But the firm keeps a very low profile. If not for the big buses zipping employees between their Glendinning headquarters complex on Weston Road and a 2nd office at Nyala Farms near I-95 Exit 18, no one would know they’re here.
However, a small blurb in this week’s Wall Street Journal raised concerns with an “06880” reader. The paper said that — after its plan to move to Stamford fell through — Bridgewater wants to renovate its Glendinning offices, and create an underground parking garage.
The project “could require the involvement of the Army Corps of Engineers,” the WSJ noted.
“Scope of project sounds mind-blowing,” said the email I received. “How come nothing online?”
It’s not as massive as it sounds. In fact, Bridgewater — whose corporate culture has been called “cultish,” “bizarre” and “not for everyone” — has for nearly 20 years been a careful steward of the wooded, riverfront Glendinning property (and an excellent tenant in the hidden-away Nyala Farms complex too).
“This is a unique setting: a beautiful, bio-diverse area,” a company representative told Westport’s Planning & Zoning Commission at a pre-application hearing earlier this month.
Bridgewater hopes to increase the functionality of its “somewhat tired” buildings — though not increase their footprints — while maintaining the natural environment that may contribute, in some way, to the hedge fund’s successful management of $169 billion.
Glendinning (named for the marketing firm that originally developed the property) sits at the confluence of the Saugatuck and Aspetuck Rivers. It’s in a 100-year floodplain.
To mitigate flooding — a problem in the past — Bridgewater wants to move 170 asphalt parking spaces underground. The new parking garage will be planted over, with bio-filtering greenery.
There will also be a new central green. As adjacent buildings are renovated, coverage will be reduced by 30 percent. Coverage on the adjacent Ford Road parcel may increase slightly.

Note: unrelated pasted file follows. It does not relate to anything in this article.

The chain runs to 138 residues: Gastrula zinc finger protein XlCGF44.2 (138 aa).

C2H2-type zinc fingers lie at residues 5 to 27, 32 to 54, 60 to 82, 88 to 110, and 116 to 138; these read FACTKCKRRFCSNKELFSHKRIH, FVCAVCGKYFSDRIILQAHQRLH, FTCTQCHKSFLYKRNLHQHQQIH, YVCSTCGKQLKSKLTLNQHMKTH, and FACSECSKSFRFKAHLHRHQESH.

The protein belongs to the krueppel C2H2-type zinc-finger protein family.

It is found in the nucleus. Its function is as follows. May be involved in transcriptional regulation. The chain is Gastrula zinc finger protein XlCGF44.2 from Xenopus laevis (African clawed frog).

Natural plantings will restore 1000 feet near the Saugatuck River’s edge. Bridgewater will work with Trout Unlimited to add a new fish ladder too.
A realigned driveway and new bridge will connect the complex with Ford Road. Bridgewater promises to buffer it well.
Bridgewater has already met with Westport’s planning, engineering and conservation departments, plus the fire marshal. They’ve talked with the Department of Environmental Protection.
They’ve also sat down with owners of nearby properties, on Weston and Ford Roads.
“This is the best stewardship of a unique natural resource,” a Bridgewater spokesman told the P&Z. Members had several questions, but seemed to appreciate the company’s commitment to green space.
The process is still in the early stages. Applications and reviews are needed by conservation, flood and erosion and architectural review boards, plus the DEP and FEMA. It could be 6 months to a year before the P&Z hears the application.
Bridgewater is a hedge fund, not an insurance company. But it sounds as if they’re borrowing a famous firm’s motto. You know: Like a good neighbor, they’re there.
(To see Glendinning’s full presentation at the P&Z meeting earlier this month, click here; then click “Agenda.”)